A Rhetoric Analysis Of Claudius's Soliloquy '

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In act 3, scene 3, Shakespeare reveals Claudius’s intentions and reflection on his deeds through his soliloquy. Claudius confesses that he has killed his brother, King Hamlet. His strong guilt causes him feelings of confusion. He prays to ask for forgiveness, but he is unwilling to give up the crown and the queen due to his ambitions. Through the use of imagery, allusion and rhetorical questions, Shakespeare illustrates Claudius's ambition overpowering his guilt. Claudius feels guilty for committing the murder of his brother. He begins by saying that his sin is so foul that “it smells to heaven” (36). This foul imagery reflects his remorseful actions; killing his brother for the crown and the queen. He makes an allusion to "curse of Cain, who…show more content…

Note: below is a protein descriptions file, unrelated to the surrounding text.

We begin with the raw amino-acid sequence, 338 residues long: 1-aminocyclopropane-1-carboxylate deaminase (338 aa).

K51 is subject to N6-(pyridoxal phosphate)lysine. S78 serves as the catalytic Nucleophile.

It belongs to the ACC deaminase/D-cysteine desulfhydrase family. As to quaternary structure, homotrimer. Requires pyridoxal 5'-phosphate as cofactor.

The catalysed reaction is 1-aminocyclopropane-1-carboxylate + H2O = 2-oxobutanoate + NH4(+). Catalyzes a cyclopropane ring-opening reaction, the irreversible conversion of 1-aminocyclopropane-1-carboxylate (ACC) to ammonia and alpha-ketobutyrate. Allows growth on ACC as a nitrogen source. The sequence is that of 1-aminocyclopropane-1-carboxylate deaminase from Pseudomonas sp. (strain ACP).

His ambition overpowers everything as he wonders if he can pray for forgiveness to lose the guilty feeling. He asks another rhetorical question, wondering if there is a prayer he can say to be forgiven. He soon realizes “that cannot be” (53) because he still possess things gained that he committed the crime for. He values his crown the most, then his ambition and then his queen, in that respective order: "My crown, mine own ambition, and my queen.” (55). There is also a use of antithesis “the wicked prize itself” (59) which reflects his situation where he wickedly gained prizes: the crown and the queen. He is aware that in heaven, only truth is tolerated: “There [heaven] the action lies in his true nature” (62). Claudius fears judgement and therefore, is using prayer to be forgiven from his sins; however he is aware for what is expected. He continues to ask questions to get rid of his confusion and guilt. He asks “what then? what rests?”(64) and answers that repentance may be able to help him. However, he realizes that he has already committed a sin and it is difficult to repent because his ambition is more important to him. Through the repletion of “O”, Claudius further emphasizes his regret. Furthermore, the simile and imagery, “bosom black as death” (67) to express the grief he feels. He asks for help of angels and hopes that “all may be well” (72). Through the soliloquy, Shakespeare

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